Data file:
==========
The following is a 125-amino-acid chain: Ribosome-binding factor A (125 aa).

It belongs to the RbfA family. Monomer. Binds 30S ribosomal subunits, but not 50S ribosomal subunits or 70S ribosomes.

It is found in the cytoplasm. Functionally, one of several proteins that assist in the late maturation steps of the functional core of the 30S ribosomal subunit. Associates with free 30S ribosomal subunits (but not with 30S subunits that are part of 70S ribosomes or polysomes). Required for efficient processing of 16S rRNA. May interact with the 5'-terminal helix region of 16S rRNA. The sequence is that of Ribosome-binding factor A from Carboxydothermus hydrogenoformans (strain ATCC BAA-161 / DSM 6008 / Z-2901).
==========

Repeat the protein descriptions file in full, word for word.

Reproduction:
The following is a 125-amino-acid chain: Ribosome-binding factor A (125 aa).

It belongs to the RbfA family. Monomer. Binds 30S ribosomal subunits, but not 50S ribosomal subunits or 70S ribosomes.

It is found in the cytoplasm. Functionally, one of several proteins that assist in the late maturation steps of the functional core of the 30S ribosomal subunit. Associates with free 30S ribosomal subunits (but not with 30S subunits that are part of 70S ribosomes or polysomes). Required for efficient processing of 16S rRNA. May interact with the 5'-terminal helix region of 16S rRNA. The sequence is that of Ribosome-binding factor A from Carboxydothermus hydrogenoformans (strain ATCC BAA-161 / DSM 6008 / Z-2901).